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Cisco AMP Continuous Monitoring

Cisco AMP Protects Your Network Before, During and After an Attack

Most people think of a malware scan as something that happens at a predetermined time, or when files enter the network. For example, antimalware software is often set to run once a day on a particular device. An antimalware system might also scan attachments in incoming email or websites that a user is attempting to visit.

Point-in-time-malware scans are a critical component of cybersecurity, but they may not be able to detect these types of attacks:

  • Stealth malware evades antimalware systems by hiding in memory, copying itself to an undetectable area or encrypting the infected file. Increasingly, hackers are using steganography, which hides malicious code in image, video or sound files.
  • File-less malware uses malicious script that are stored in memory or the system registry and disappear without a trace when the system is rebooted. There are no files or other artifacts for traditional signature-based antimalware systems to detect.
  • Advanced persistent threats (APTs) not only infiltrate a network but try to stay there undetected for as long as possible. To do so the attacker must use sophisticated evasion techniques and continuously modify code.


By continuously monitoring systems for signs of malicious activity, organizations can detect these kinds of threats faster and minimize the potential damage. That’s why Cisco Advanced Malware Protection (AMP) uses a three-pronged approach to reduce the risk of a security breach.


Advanced Malware Prevention

First, Cisco AMP helps to prevent malware from entering the network by blocking it in real time. It uses traditional signature-based techniques to block known malware, fuzzy fingerprinting to create “generic” signatures that can more quickly spot evolving threats, and machine learning heuristics to identify threats based upon their characteristics.

Suspicious files are sent to the Cisco AMP sandbox, an isolated virtual testing environment where unknown files and URLs can be “detonated” and observed for malicious behavior. Sandboxing makes it possible to discover previously unknown, undocumented malware, including zero-day attacks and APTs, and to assess the attack method, the source of the threat and the potential impact of a breach. This enables security teams to prioritize remediation activities.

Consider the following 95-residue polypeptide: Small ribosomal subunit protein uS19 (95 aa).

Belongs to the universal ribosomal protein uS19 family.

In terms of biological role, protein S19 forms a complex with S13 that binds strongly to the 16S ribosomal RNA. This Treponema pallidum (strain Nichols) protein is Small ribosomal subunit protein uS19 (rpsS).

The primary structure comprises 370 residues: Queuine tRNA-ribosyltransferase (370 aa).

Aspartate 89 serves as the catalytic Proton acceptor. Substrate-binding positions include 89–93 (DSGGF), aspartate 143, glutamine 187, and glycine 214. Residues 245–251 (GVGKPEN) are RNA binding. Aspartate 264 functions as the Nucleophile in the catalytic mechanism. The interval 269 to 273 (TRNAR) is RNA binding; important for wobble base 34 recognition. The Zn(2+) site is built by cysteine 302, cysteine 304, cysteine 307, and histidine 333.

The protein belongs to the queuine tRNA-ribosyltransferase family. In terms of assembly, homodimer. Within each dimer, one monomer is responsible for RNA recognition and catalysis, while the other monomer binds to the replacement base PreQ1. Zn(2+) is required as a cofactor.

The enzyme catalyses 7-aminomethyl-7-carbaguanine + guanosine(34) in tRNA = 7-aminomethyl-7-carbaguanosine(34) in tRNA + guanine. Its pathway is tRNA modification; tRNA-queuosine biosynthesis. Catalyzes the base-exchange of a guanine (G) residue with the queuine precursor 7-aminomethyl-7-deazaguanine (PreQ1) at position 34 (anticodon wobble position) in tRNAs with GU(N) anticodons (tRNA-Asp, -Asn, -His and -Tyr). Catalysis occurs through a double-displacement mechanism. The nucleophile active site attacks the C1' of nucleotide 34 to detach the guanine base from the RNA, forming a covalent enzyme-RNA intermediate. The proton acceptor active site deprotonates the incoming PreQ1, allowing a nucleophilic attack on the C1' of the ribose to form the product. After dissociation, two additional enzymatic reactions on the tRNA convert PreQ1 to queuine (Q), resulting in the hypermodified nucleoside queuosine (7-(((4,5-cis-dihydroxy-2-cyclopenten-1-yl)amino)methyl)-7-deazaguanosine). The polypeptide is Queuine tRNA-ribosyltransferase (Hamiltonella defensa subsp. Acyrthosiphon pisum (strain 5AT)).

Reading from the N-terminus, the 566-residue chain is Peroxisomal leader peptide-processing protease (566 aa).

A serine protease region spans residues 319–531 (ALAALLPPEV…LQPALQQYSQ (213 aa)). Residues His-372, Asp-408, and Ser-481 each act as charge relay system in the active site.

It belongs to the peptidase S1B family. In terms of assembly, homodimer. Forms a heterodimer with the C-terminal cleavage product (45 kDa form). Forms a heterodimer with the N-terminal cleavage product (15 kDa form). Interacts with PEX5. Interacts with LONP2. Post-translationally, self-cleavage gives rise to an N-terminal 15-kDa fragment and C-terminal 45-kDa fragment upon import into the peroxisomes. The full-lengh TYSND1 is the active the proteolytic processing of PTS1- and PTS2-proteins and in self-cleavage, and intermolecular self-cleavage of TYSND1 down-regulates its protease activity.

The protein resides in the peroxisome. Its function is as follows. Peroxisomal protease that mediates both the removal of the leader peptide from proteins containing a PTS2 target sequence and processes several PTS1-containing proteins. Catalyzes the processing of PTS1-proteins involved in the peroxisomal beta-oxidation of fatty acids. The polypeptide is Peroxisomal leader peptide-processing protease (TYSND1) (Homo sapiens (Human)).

In addition, Cisco AMP uses the global threat intelligence of Cisco Talos to detect emerging malware. Talos collects data from 600 billion emails and 125 billion web requests every day, along with data acquired from Cisco product telemetry, honeypots, sandboxes and the malware community. Hundreds of full-time researchers use machine learning tools to reverse-engineer malware. When threats are identified, that information is automatically pushed to Cisco AMP.

Detection and Response

Cisco AMP doesn’t stop with malware prevention. It goes beyond initial inspection by continually monitoring the network and systems to detect malicious activity, and analyzing files that have been permitted entry for evidence of possible malware. If a potential threat is detected, security teams are alerted and provided information on the origin of the attack, what device(s) may have been compromised and what the malware is doing.

This rich contextual information facilitates rapid response by helping security teams investigate the incident. Compromises that would have gone undetected for months can be identified, scoped, contained and remediated in days or even hours. In fact, the Cisco median time to detection is only 4.6 hours compared to an industry average of 100 days.

Traditional antimalware solutions scan files when they enter the network, and provide a point-in-time snapshot of malicious activity. While these tools can detect and block some of the most common forms of malware, sophisticated attacks can evade them. Cisco AMP protects your network before, during and after an attack through continuous monitoring and advanced detection techniques.

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